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Neuroimage. 2018 Nov 1;181:734-747. doi: 10.1016/j.neuroimage.2018.07.047. Epub 2018 Jul 25.

Reading the (functional) writing on the (structural) wall: Multimodal fusion of brain structure and function via a deep neural network based translation approach reveals novel impairments in schizophrenia.

Author information

1
The Mind Research Network, 1101 Yale Blvd, Albuquerque, NM, 87106, USA. Electronic address: s.m.plis@gmail.com.
2
The Mind Research Network, 1101 Yale Blvd, Albuquerque, NM, 87106, USA; Intel Corporation, 5000 W Chandler Blvd, Chandler, AZ, 85226, USA.
3
Human Neuroscience Laboratory, Yale University, New Haven, CT, 06520, USA.
4
The Mind Research Network, 1101 Yale Blvd, Albuquerque, NM, 87106, USA.
5
Division of Computer Science and Engineering, CAIIT, Chonbuk National University, Jeonju, South Korea.
6
Department of Psychiatry and Neurosciences, University of New Mexico, Albuquerque, NM, 87131, USA.
7
Courant Institute & Center for Data Science, New York University, New York, NY, 10012, USA.
8
Olin Neuropsychiatry Research Center, Hartford Hospital (IOL Campus), Hartford, CT, USA; Department of Psychiatry and Neurobiology, Yale University School of Medicine, New Haven, CT, USA.
9
The Mind Research Network, 1101 Yale Blvd, Albuquerque, NM, 87106, USA; Department of Psychiatry and Neurosciences, University of New Mexico, Albuquerque, NM, 87131, USA; Dept. of Electrical and Computer Engineering, University of New Mexico, Albuquerque, NM, 87131, USA.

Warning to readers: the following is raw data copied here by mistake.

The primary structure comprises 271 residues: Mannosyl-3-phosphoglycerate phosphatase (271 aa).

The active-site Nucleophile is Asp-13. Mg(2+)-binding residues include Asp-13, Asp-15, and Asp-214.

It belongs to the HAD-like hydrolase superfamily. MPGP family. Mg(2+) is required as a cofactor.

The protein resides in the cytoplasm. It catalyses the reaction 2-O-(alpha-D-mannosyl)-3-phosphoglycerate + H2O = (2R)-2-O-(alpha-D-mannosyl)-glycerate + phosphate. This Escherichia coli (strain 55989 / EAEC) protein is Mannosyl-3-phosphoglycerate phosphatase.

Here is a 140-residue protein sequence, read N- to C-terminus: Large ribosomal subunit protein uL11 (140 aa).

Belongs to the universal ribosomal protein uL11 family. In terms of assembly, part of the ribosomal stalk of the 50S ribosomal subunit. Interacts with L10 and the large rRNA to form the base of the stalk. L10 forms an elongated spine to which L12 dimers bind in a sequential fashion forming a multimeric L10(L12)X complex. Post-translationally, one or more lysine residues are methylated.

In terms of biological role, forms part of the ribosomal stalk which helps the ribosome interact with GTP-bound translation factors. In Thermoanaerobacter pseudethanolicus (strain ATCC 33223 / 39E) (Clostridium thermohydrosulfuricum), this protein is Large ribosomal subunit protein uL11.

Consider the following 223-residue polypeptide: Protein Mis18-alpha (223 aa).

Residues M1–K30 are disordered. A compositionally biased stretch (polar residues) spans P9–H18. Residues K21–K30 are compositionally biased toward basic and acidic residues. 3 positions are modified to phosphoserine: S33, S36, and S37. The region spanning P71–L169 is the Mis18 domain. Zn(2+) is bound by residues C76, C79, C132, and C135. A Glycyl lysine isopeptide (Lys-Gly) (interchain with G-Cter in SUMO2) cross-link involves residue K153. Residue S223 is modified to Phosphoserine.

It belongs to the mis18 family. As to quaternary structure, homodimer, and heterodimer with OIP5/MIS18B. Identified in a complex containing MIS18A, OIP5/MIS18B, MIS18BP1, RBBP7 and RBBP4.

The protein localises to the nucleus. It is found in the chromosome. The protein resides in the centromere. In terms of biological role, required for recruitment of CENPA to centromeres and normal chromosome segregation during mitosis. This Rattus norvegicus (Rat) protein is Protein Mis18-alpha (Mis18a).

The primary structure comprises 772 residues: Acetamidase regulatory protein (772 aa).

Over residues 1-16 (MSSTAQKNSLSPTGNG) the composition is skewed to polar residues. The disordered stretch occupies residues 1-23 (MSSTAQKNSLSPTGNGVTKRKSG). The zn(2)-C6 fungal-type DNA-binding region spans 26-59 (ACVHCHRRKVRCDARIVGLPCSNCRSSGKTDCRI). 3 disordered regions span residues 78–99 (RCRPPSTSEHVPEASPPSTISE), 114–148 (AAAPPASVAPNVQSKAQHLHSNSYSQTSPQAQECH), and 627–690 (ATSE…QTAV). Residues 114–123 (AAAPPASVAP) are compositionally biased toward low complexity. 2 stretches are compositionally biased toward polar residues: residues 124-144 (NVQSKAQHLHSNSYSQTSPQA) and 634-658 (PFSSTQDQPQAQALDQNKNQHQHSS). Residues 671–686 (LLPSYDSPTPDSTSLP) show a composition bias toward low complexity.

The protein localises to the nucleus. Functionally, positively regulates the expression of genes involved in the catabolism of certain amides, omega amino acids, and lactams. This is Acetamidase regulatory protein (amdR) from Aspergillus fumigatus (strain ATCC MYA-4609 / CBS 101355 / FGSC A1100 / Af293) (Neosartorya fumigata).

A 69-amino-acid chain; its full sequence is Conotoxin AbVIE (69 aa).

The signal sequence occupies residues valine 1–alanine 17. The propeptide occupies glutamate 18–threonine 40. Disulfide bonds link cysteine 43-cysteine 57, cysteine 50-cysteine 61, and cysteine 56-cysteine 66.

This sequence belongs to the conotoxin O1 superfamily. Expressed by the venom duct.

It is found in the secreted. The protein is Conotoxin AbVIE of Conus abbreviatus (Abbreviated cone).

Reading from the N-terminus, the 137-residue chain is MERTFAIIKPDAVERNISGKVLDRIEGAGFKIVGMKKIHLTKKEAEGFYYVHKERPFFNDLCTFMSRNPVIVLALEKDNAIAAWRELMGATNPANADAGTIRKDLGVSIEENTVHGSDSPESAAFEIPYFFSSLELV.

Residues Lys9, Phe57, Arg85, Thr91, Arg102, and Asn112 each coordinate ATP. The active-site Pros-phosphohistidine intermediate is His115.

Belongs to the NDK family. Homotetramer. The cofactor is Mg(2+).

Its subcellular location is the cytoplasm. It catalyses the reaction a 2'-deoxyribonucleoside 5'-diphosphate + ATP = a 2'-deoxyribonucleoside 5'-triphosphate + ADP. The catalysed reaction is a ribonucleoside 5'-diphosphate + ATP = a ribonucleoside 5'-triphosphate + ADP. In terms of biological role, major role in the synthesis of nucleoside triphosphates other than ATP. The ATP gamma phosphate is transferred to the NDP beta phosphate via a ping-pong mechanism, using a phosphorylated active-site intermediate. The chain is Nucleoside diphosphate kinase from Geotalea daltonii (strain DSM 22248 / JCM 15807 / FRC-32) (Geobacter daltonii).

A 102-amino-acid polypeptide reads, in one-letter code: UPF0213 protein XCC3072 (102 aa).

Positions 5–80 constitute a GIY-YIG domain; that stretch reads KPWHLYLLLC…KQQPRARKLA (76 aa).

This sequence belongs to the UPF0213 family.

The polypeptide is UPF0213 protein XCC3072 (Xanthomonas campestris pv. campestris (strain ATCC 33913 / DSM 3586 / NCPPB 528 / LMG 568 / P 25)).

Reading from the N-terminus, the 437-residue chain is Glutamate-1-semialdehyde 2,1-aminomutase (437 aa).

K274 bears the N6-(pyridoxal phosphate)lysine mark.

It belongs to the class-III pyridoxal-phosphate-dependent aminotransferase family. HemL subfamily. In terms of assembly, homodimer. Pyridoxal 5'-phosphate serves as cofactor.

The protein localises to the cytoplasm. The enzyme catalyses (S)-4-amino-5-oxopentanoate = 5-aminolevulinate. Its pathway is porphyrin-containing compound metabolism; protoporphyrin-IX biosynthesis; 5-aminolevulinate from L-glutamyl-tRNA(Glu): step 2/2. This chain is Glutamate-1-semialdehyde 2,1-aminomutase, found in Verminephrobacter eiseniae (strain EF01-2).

Abstract

This work presents a novel approach to finding linkage/association between multimodal brain imaging data, such as structural MRI (sMRI) and functional MRI (fMRI). Motivated by the machine translation domain, we employ a deep learning model, and consider two different imaging views of the same brain like two different languages conveying some common facts. That analogy enables finding linkages between two modalities. The proposed translation-based fusion model contains a computing layer that learns "alignments" (or links) between dynamic connectivity features from fMRI data and static gray matter patterns from sMRI data. The approach is evaluated on a multi-site dataset consisting of eyes-closed resting state imaging data collected from 298 subjects (age- and gender matched 154 healthy controls and 144 patients with schizophrenia). Results are further confirmed on an independent dataset consisting of eyes-open resting state imaging data from 189 subjects (age- and gender matched 91 healthy controls and 98 patients with schizophrenia). We used dynamic functional connectivity (dFNC) states as the functional features and ICA-based sources from gray matter densities as the structural features. The dFNC states characterized by weakly correlated intrinsic connectivity networks (ICNs) were found to have stronger association with putamen and insular gray matter pattern, while the dFNC states of profuse strongly correlated ICNs exhibited stronger links with the gray matter pattern in precuneus, posterior cingulate cortex (PCC), and temporal cortex. Further investigation with the estimated link strength (or alignment score) showed significant group differences between healthy controls and patients with schizophrenia in several key regions including temporal lobe, and linked these to connectivity states showing less occupancy in healthy controls. Moreover, this novel approach revealed significant correlation between a cognitive score (attention/vigilance) and the function/structure alignment score that was not detected when data modalities were considered separately.

KEYWORDS:

Deep learning; Multimodal fusion; Psychosis; Schizophrenia

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